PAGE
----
It’s not uncommon for an RCMP Commissioner to jump through hoops at Stephen Harper’s bequest.
We saw that when Zaccardelli gave Harper a leg up to victory by conjuring up an empty scandal about Ralph Goodale in mid-election campaign. Ominously for a country based on the rule of law, Zac refused to explain his actions afterwards, defying the demands of Parliament for answers.
Now we have Commish Paulson who seized the Duffy-Wright-Harper scandal at the outset with an iron fist. Paulson’s leaked e-mail in which he absolutely forbade his senior officers from having contact with opposition parliamentarians without his express prior consent pretty much established that the investigation and any eventual prosecutions were going to be decided from the top, no questions asked.
Then the circus began. First, RCMP investigators opined that the $90,000 ‘gifted’ by Nigel Wright to Mike Duffy was a bribe. Then they announced that Nigel Wright, who put up the money for the bribe, would not be charged. Then, after a suitable interval and in the middle of the summer recess (Stephen Harper’s preferred time for doing these things), it was announced that, while Wright was still off the hook, Mike Duffy would be charged with accepting a bribe.
Paulson hasn’t explained how he jumped through that hoop. It’s been left to others to speculate that investigators could not conclude that Wright had given Duffy the money with a “corrupt intent” but were satisfied that Duffy accepted the gift with a “corrupt intent.”
Wait a minute. On what possible basis did the Royal Conservative Mounted Police absolve Nigel Wright of any corrupt intent? They had to have done it by isolating all the surrounding circumstances. They excluded the other elements of the “deal” from the cash payment. We know what that deal was because Duffy was foolish enough to put it all in an e-mail to his confidantes. It was that e-mail, leaked to a reporter, that triggered the scandal. We know what that deal was because the elements of the deal Duffy described all came to pass.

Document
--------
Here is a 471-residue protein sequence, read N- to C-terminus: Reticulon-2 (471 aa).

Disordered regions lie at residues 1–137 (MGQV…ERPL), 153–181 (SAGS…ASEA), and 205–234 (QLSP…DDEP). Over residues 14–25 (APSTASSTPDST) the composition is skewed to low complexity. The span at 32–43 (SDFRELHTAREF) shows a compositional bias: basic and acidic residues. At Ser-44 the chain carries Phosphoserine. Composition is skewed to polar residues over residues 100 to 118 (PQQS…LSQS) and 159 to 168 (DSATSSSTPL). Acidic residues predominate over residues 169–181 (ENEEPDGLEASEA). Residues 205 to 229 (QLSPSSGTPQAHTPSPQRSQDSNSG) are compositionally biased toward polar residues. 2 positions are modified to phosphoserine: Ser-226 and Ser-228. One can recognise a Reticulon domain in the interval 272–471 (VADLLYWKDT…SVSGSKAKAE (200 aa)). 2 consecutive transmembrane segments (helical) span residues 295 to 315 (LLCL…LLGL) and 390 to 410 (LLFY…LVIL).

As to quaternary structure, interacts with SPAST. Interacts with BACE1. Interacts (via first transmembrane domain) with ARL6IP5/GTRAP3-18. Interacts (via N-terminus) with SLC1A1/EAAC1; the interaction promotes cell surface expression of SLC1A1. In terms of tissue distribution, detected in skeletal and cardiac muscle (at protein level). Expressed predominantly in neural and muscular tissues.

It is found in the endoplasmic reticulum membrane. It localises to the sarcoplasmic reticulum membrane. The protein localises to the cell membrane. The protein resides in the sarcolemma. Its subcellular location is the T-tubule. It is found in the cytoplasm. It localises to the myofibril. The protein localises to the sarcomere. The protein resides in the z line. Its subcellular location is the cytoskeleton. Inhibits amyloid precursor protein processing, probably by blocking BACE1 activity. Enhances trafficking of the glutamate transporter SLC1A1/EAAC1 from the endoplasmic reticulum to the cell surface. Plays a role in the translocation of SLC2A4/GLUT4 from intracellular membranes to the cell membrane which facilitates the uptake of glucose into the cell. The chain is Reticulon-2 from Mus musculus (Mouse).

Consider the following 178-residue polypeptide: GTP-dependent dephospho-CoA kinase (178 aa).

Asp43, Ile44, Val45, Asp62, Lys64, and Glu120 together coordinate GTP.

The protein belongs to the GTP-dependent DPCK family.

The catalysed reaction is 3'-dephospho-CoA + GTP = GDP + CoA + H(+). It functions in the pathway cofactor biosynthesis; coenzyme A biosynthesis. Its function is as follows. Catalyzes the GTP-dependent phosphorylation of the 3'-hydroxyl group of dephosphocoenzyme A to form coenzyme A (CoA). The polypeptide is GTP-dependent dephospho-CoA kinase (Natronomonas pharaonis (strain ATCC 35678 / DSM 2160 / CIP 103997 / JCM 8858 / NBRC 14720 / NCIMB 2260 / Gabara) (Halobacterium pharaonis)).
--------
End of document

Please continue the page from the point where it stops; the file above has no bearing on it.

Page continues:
Wright didn’t just hand Duffy $90,000. The money came with strings attached, bundled into a deal. Duffy was ordered to keep his mouth shut and to refuse to cooperate with the auditors appointed by the Senate to report on expense irregularities. There’s the corruption the RCMP doesn’t want to acknowledge. But wait, there’s more. Duffy wasn’t just getting cash. The guys who conjured up what the cops say, in respect of Duffy was a bribe, also promised to see to it that the Senate audit report on Duffy would be laundered. They did and it was. There’s the corruption that the RCMP has to do backflips to ignore. The bribe was the whole deal.
That Nigel Wright wrote a cheque on his personal account is irrelevant. The PMO gang tried to get the money elsewhere – from the Conservative Party’s cache - and they almost succeeded. Only when that fell through did Wright step in with his own cheque after clearing the deal with Stephen Harper. Would it have been a bribe if the cash came from CPC funds but not when Wright had to step in with his own money?
By looking at Wright’s cheque in isolation, the Royal Conservative Mounted Police are blatantly whitewashing the involvement and culpability of everyone except Stephen Harper’s target, Mike Duffy. No wonder Paulson put his senior officers under a gag order.
This deal oozes corruption throughout the PMO to the prime minister to the Tory Senate leadership to the Senate audit committee to the Conservative Party. The measure of the integrity of the RCMP lies in its ability to sweep all of that under the carpet even after the facts are out in the public.
We know better. We know this prosecution has been tailored to take Nigel Wright, Benjamin Perrin, Stephen Harper, Senators Gerstein, LeBreton, Tkachuk and Stewart-Olsen, and Arthur Hamilton off the hook. This is the doing of the prime minister’s partisan state police apparatus and it harkens back to another time on another continent.
If it was valid to jettison the Canadian Airborne Regiment after the Somalia scandal (and, for the record, I’m not convinced it was), then this sorry affair surely warrants dismantling the RCMP. There’s no place in a democracy for a partisan political state police agency. From the barn burnings in Quebec in the 60s to this I’ve certainly had my fill of these rogue operators.MoS, the Disaffected Lib